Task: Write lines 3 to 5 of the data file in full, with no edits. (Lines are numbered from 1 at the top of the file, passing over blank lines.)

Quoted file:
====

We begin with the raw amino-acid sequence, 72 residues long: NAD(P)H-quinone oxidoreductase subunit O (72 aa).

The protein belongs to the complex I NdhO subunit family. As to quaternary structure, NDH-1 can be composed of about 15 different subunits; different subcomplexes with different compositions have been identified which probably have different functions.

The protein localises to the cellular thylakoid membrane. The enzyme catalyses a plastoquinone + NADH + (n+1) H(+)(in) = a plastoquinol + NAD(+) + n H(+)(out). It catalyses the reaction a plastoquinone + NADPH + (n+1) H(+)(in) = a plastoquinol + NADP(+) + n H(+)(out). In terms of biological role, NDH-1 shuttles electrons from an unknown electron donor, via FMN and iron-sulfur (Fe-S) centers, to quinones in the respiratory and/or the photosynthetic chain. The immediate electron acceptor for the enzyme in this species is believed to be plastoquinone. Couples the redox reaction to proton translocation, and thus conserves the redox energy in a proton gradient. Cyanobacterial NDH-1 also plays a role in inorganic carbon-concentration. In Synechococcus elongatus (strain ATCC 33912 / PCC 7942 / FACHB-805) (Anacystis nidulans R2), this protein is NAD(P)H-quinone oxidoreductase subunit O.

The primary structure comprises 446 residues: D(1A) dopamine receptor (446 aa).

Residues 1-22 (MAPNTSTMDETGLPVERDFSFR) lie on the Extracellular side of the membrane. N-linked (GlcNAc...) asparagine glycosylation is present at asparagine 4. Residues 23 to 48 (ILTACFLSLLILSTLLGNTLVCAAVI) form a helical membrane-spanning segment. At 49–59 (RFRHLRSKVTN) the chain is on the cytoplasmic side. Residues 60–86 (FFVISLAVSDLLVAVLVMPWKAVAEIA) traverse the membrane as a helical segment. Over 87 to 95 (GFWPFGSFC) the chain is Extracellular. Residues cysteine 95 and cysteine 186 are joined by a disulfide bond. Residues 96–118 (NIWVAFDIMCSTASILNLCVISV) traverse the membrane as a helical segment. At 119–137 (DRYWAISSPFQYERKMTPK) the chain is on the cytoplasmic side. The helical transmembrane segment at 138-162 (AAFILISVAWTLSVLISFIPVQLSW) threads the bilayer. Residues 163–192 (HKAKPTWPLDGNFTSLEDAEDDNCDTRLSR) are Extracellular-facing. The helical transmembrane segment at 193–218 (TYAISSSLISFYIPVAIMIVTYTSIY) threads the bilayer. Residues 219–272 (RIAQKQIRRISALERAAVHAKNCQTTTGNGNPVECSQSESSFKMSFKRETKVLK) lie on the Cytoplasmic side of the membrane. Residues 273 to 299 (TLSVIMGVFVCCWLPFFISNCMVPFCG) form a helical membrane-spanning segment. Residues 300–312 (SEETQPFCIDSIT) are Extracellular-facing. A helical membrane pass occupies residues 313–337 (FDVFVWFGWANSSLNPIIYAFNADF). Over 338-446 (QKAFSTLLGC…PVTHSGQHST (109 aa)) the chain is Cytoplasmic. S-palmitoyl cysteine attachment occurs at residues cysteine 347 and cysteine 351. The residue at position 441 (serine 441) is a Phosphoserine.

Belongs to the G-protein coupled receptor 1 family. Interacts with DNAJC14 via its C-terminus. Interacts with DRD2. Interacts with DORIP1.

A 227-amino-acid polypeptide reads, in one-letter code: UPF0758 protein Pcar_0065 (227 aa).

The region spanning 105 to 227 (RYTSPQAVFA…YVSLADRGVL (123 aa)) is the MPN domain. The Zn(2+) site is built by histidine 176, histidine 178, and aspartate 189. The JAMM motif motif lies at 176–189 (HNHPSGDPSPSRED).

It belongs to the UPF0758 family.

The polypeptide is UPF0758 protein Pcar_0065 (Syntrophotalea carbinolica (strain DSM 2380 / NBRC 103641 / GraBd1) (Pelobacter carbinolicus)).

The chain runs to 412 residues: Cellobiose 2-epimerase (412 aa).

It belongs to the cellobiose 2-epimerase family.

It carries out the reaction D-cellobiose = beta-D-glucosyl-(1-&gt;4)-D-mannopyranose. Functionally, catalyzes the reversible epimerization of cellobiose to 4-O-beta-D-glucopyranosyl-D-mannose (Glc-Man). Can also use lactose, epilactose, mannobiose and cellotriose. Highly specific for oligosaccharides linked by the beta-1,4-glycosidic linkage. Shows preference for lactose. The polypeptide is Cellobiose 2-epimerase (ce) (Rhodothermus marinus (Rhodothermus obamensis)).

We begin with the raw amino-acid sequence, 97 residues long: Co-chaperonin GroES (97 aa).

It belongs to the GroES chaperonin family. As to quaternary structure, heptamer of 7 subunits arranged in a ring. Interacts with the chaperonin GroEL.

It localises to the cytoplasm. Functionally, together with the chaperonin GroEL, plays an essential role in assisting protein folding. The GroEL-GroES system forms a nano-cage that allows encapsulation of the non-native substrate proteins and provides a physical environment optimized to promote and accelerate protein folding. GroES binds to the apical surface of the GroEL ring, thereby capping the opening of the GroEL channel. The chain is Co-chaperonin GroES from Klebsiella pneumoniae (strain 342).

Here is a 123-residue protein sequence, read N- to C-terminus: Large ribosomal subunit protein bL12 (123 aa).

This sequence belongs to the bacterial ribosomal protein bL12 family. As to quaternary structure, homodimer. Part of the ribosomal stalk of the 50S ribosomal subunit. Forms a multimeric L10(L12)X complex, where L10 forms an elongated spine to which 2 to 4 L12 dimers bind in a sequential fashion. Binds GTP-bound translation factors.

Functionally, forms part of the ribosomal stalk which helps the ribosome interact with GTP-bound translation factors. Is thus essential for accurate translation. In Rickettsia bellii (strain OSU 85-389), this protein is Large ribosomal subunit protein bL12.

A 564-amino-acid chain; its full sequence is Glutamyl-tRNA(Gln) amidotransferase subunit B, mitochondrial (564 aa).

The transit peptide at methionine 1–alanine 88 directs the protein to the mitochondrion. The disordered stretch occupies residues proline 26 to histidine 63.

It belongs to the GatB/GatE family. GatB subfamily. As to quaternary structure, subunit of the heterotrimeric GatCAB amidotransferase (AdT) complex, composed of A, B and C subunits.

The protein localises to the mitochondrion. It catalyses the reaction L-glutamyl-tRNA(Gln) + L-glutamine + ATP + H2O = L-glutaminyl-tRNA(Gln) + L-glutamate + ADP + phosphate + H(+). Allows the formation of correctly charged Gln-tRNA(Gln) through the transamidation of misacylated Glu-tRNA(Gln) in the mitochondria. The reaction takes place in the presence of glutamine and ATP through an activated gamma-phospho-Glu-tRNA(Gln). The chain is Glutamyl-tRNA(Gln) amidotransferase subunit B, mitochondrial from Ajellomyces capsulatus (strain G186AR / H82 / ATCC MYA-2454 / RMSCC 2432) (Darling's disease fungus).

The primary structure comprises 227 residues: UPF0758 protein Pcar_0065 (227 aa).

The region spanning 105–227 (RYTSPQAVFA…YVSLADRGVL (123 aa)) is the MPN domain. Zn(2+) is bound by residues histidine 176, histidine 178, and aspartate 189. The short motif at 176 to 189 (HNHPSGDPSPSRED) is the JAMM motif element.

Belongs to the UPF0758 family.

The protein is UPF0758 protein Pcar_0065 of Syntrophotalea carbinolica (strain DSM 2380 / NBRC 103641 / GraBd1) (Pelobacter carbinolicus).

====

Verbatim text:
The protein localises to the cellular thylakoid membrane. The enzyme catalyses a plastoquinone + NADH + (n+1) H(+)(in) = a plastoquinol + NAD(+) + n H(+)(out). It catalyses the reaction a plastoquinone + NADPH + (n+1) H(+)(in) = a plastoquinol + NADP(+) + n H(+)(out). In terms of biological role, NDH-1 shuttles electrons from an unknown electron donor, via FMN and iron-sulfur (Fe-S) centers, to quinones in the respiratory and/or the photosynthetic chain. The immediate electron acceptor for the enzyme in this species is believed to be plastoquinone. Couples the redox reaction to proton translocation, and thus conserves the redox energy in a proton gradient. Cyanobacterial NDH-1 also plays a role in inorganic carbon-concentration. In Synechococcus elongatus (strain ATCC 33912 / PCC 7942 / FACHB-805) (Anacystis nidulans R2), this protein is NAD(P)H-quinone oxidoreductase subunit O.

The primary structure comprises 446 residues: D(1A) dopamine receptor (446 aa).

Residues 1-22 (MAPNTSTMDETGLPVERDFSFR) lie on the Extracellular side of the membrane. N-linked (GlcNAc...) asparagine glycosylation is present at asparagine 4. Residues 23 to 48 (ILTACFLSLLILSTLLGNTLVCAAVI) form a helical membrane-spanning segment. At 49–59 (RFRHLRSKVTN) the chain is on the cytoplasmic side. Residues 60–86 (FFVISLAVSDLLVAVLVMPWKAVAEIA) traverse the membrane as a helical segment. Over 87 to 95 (GFWPFGSFC) the chain is Extracellular. Residues cysteine 95 and cysteine 186 are joined by a disulfide bond. Residues 96–118 (NIWVAFDIMCSTASILNLCVISV) traverse the membrane as a helical segment. At 119–137 (DRYWAISSPFQYERKMTPK) the chain is on the cytoplasmic side. The helical transmembrane segment at 138-162 (AAFILISVAWTLSVLISFIPVQLSW) threads the bilayer. Residues 163–192 (HKAKPTWPLDGNFTSLEDAEDDNCDTRLSR) are Extracellular-facing. The helical transmembrane segment at 193–218 (TYAISSSLISFYIPVAIMIVTYTSIY) threads the bilayer. Residues 219–272 (RIAQKQIRRISALERAAVHAKNCQTTTGNGNPVECSQSESSFKMSFKRETKVLK) lie on the Cytoplasmic side of the membrane. Residues 273 to 299 (TLSVIMGVFVCCWLPFFISNCMVPFCG) form a helical membrane-spanning segment. Residues 300–312 (SEETQPFCIDSIT) are Extracellular-facing. A helical membrane pass occupies residues 313–337 (FDVFVWFGWANSSLNPIIYAFNADF). Over 338-446 (QKAFSTLLGC…PVTHSGQHST (109 aa)) the chain is Cytoplasmic. S-palmitoyl cysteine attachment occurs at residues cysteine 347 and cysteine 351. The residue at position 441 (serine 441) is a Phosphoserine.